Will the state’s tourism marketing arm live to see another year? It wasn’t clear Tuesday night — but it looked bad.
After a brief first meeting of the Appropriations Conference Committee on Transportation, Tourism, and Economic Development/Transportation and Tourism, its chair – Sen. Travis Hutson – said the “Senate still cares about VISIT FLORIDA.”
The chamber wanted to fund it with $50 million; the House “has stuck to its position of $17 million,” said Hutson, a St. Augustine Republican. (The House’s position is actually $19 million.)
And so far, the Senate is acquiescing.
That lower amount would keep the lights on only for the first quarter of the 2019-20 fiscal year, according to reports.
To be sure, the House has wanted the public-private entity to disappear.
Former House Speaker Richard Corcoran had aimed to gut the organization in 2017 from nearly $80 million in state funding to $25 million, even suing after it refused to reveal a secret deal with Miami rap superstar Pitbull to promote Florida tourism. (Pitbull himself published a copy of the contract via Twitter, revealing he was promised a maximum of $1 million.)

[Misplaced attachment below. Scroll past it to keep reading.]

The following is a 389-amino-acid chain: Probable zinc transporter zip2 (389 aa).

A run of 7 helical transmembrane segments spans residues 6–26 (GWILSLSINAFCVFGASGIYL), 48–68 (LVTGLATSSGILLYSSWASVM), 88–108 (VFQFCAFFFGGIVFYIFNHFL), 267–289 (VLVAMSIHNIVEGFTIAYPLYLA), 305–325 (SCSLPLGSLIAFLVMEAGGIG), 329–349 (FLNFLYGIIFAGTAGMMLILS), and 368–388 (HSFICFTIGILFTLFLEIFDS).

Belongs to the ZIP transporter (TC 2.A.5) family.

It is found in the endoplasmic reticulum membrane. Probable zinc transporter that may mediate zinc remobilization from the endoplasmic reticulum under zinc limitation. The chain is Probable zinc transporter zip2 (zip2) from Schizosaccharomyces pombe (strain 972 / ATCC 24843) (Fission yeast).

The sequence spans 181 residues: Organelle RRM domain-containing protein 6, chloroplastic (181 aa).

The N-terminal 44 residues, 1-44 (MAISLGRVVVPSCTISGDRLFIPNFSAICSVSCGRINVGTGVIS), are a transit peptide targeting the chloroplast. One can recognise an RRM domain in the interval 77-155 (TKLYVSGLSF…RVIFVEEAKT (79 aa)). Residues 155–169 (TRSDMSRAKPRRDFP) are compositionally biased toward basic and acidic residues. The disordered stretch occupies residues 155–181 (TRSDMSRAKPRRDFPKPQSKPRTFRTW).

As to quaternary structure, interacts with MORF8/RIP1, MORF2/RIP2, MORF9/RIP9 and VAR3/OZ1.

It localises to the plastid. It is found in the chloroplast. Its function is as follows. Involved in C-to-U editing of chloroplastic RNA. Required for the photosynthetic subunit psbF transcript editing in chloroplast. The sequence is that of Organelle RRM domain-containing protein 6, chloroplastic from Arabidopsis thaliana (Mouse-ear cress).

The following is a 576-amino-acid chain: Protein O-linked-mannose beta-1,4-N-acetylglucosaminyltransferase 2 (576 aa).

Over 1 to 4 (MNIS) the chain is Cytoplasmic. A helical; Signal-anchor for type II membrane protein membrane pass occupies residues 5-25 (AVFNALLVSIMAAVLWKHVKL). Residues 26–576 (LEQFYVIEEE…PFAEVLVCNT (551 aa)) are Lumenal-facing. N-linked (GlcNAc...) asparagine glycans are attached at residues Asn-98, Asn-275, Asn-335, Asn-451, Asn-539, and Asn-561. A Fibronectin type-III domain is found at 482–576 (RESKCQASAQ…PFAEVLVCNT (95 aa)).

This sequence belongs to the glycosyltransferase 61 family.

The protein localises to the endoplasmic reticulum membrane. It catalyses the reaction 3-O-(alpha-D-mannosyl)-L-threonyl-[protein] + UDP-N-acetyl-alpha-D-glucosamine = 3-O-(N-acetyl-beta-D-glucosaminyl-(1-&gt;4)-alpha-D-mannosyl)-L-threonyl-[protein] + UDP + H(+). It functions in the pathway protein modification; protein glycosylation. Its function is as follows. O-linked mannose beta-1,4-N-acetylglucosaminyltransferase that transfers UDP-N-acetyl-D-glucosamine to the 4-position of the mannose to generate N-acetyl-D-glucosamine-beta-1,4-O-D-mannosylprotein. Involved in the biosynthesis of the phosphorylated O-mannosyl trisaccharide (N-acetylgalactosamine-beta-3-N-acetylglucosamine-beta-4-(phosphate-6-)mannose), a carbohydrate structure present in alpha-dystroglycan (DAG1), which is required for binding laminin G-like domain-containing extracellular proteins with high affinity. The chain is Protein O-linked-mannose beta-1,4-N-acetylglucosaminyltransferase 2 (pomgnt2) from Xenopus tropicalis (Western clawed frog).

Corcoran, then-Gov. Rick Scott and then-Senate President Joe Negron later agreed to a deal that ensured $76 million in state funding with increased transparency measures on spending.
But Corcoran again went after the agency last year, signing a subpoena the first week of Session. Corcoran wanted to know how much it paid directly to celebrity chef Emeril Lagasse, who starred in a cooking show it paid for.
“If the House will pass a bill to keep VISIT FLORIDA alive, or they want send an offer higher than $17 million, I’ll certainly consider it,” Hutson told reporters after the 8:45 p.m. meeting.
In another funding item, the Senate went to the House position of zero for a Pulse Memorial and Museum in Orlando, on the site of the former night club where 49 people were killed by a gunman on June 12, 2016.
The Senate initially had $245,000 in their original TED budget for the site.
Besides the 49 killed, 58 were wounded in the attack. The shooter, who had pledged allegiance to ISIS, was himself shot and killed by police. It was at the time the deadliest single-day mass shooting in U.S. history.
“If the House wants to offer (the funding) back, they certainly can,” Hutson said.